4. aart

    aart Chicken Juggler! Premium Member

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    Is this a new bird to the flock?
     
  5. JanetMarie

    JanetMarie Chillin' With My Peeps

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    You can move her by the others after it's dark in the coop. Normally they settle down then.

    I have one hen that roosts by herself at the top of a doorway. I don't want her jumping down in the morning 6 feet, so I get her down every morning. Outside temps have been down to 10 degrees F here and she has been okay. She is at the end of her molt also.

    Your hen probably just is being picked on too much and wants her own space.
     
  6. deacons

    deacons Chillin' With My Peeps

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    Nope, this group has all been together for ~18 months. Six came together as chicks, joining two others from my original flock that I started about a year before. So everyone knows each other well and pecking order is clear.
     
  7. deacons

    deacons Chillin' With My Peeps

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    Thanks, @JanetMarie-I may try moving her over a couple of nights in a row and see if she'll rejoin them on her own. Otherwise I will just take the other pole down.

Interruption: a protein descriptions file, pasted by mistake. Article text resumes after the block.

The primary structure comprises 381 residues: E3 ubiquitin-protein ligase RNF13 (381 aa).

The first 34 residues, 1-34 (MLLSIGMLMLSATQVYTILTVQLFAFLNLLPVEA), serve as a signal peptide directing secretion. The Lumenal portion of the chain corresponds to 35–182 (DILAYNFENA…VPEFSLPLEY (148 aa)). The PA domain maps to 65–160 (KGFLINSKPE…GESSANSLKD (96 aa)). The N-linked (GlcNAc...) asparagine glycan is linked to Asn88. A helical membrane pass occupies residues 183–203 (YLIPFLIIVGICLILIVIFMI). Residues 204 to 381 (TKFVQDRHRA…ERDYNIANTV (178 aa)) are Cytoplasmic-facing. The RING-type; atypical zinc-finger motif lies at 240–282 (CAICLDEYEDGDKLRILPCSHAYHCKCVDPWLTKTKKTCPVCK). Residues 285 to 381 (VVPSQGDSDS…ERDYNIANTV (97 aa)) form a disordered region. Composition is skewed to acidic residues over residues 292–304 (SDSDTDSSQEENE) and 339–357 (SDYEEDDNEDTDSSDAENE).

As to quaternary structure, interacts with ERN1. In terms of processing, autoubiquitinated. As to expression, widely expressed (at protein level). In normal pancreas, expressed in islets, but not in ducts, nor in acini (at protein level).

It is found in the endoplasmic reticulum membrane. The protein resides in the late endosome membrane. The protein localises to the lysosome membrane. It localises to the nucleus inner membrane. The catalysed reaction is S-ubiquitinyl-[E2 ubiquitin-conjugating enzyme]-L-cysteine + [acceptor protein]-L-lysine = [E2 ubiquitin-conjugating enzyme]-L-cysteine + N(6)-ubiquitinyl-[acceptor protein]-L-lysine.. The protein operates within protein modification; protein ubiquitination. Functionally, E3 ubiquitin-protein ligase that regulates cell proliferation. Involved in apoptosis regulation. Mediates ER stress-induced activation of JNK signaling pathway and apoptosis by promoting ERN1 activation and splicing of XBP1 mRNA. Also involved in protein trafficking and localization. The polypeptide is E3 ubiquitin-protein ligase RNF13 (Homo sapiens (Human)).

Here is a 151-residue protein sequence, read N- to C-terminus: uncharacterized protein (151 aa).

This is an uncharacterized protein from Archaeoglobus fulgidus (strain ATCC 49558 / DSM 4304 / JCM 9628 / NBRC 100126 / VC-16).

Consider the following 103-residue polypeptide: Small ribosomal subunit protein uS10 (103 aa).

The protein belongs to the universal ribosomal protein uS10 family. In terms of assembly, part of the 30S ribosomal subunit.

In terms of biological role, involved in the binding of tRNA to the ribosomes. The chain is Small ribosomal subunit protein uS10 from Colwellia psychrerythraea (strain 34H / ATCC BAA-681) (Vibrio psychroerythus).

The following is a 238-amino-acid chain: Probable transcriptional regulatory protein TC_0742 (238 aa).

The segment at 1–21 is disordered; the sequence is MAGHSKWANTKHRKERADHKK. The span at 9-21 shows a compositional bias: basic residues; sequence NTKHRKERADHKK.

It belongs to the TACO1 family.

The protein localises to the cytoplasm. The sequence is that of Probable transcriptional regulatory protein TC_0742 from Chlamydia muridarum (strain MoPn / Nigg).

8. Alaskan

    Alaskan The Frosted Flake

    I would worry a bit about the bullying around the feed issue.... But since you already have three feed stations, I am not sure what else you can do about it. [​IMG]

    Maybe move the different feed area further apart from each other, so it is harder for her to be bullied off?
     
  9. deacons

    deacons Chillin' With My Peeps

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    So I moved her to the main roost last night, and she stayed there. I expect to repeat tonight.

    Yesterday afternoon when I was doing chores, I spent some time just watching her. She definitely is hanging off on her own-I wonder if maybe she's getting ready to lay again after her molt and is just acting weird?

    I did do a little experiment though. Four hens were hanging around the garage with me while I was doing chores (the others went off scratching in the woods), so I put out 5 little bowls of food with some mealworms/sunflower seeds in them too. With horses, we call this "putting out more piles than horses"-ie, always having one more hay pile than you have horses, so the low guy always has somewhere else to go if he setting picked on. This worked like a charm! My nervous hen always had an open bowl to eat from, and she got plenty to eat and seemed much less nervous. Now, realistically I can't put out 9 bowls of food every day, but I think I can work on locating the food better and adding another option or two.
     
  10. aart

    aart Chicken Juggler! Premium Member

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    Excellent experiment!! I love experiments, Good Job!.

    If you could do this repeatedly, it may help her settle down.......gain a little confidence with just a few other birds around.